- Audible Audio Edition
- Listening Length: 6 hours and 30 minutes
- Program Type: Audiobook
- Version: Unabridged
- Publisher: Encounter Books
- Audible.com Release Date: August 5, 2013
- Language: English
- ASIN: B00ECFGVHK
- Amazon Best Sellers Rank:
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What to Expect When No One's Expecting: America's Coming Demographic Disaster Audiobook – Unabridged
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Top customer reviews
I've read all the negative reviews, and frankly, I think that the folks that wrote those reviews are putting their politics ahead of the quality of the book and its arguments. That is to say, they aren't willing to take a look at what is bound to happen if it doesn't jive with their political outlook.
The numbers are not controversial. They've been reported in the press for years--as soon as the baby boomers die off (in the US) and as soon as the generation born in the late 50's and early 60's in the third world die off, the population of the world will begin to decline. Don't believe this author if you don't like that he is a religious man, just look the numbers up on the internet (the UN has them) and you can see for yourself.
This book is written in a very conversational style that is very easy to grasp. His numbers are clear and all of them are cited. He gives a comprehensible prognosis and suggestions to avoid what the author deems will be a huge disaster. I never felt that the author was pushing his ideology on me, although he was clear as to what his values were. The author's values are not mine, but I am happy to listen to him and hear his very interesting argument.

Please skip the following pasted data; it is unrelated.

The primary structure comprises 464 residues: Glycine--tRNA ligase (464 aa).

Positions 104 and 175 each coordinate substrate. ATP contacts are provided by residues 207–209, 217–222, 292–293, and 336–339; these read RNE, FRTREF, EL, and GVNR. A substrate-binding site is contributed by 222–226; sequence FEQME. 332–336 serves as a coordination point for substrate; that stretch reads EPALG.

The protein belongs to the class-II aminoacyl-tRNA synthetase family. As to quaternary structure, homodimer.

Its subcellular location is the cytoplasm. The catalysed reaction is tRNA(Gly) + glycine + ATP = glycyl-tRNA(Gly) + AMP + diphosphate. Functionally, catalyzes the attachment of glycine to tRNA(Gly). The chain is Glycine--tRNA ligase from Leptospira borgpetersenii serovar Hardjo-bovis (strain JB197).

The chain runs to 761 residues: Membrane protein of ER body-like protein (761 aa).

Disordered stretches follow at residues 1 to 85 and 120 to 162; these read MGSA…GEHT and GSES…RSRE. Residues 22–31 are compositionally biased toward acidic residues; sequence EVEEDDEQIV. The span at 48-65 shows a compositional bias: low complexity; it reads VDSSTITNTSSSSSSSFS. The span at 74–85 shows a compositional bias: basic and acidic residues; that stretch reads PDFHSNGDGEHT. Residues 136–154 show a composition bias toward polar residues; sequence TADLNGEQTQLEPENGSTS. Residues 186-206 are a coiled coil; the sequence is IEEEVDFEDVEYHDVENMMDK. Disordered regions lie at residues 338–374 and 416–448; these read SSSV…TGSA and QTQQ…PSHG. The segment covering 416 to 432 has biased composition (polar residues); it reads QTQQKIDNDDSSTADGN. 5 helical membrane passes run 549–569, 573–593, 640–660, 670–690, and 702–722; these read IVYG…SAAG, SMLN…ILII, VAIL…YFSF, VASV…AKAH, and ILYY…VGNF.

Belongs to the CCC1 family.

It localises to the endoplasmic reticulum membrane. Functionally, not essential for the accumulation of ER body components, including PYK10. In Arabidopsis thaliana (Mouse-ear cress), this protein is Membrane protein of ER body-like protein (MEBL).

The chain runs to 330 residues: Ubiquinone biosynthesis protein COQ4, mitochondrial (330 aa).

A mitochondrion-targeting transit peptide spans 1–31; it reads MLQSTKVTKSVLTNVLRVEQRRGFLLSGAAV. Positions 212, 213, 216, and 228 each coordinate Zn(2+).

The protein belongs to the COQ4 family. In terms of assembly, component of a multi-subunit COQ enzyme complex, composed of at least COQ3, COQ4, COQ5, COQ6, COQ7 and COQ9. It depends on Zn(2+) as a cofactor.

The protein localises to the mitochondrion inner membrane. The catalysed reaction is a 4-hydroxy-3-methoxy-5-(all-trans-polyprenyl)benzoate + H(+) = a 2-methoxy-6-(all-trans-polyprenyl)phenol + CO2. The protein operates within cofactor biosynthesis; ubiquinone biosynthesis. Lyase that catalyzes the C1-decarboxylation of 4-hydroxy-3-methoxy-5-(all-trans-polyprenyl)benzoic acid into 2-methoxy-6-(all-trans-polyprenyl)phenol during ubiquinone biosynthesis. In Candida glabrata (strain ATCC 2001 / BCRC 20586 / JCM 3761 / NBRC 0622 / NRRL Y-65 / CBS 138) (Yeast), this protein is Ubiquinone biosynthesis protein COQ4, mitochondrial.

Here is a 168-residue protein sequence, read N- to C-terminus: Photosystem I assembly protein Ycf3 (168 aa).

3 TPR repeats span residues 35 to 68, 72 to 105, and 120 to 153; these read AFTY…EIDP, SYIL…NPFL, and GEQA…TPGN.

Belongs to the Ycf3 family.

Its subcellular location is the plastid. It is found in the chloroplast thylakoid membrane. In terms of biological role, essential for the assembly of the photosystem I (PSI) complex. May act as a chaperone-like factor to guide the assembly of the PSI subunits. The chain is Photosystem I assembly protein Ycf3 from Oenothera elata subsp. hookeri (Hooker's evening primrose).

I give this book 4 stars instead of 5 because, although he was clear, the author never made me feel that the population going down would be such a devastating thing. Social security will be destroyed, here and in all the developed world. China will have a huge mess trying to support its aging population. But, since this book is taking the long view (none of this mess is expected to take place for 50 years or so) I wasn't convinced that the long view for population decline (after the disruption caused by the initial shock) would be so bad.
Many of us alive today will see the strain put on society by fewer workers having to pay for more Social Security recipients (and other elders in the rest of the world) but none of us alive today, will live long enough to see the final outcome. I think there will be great disruption, but I think it may all turn out very happily with a smaller population.
So, although I don't agree with the author on all points, there is no controversy about his data. The population is going to go down. The question is what happens next. That is where I disagree with this author, but I certainly enjoyed my "discussion" with him as I read the book.
Last draws reasonable conclusions from the data based on the fact that in the West, our countries and our social programs require a population that continually grows.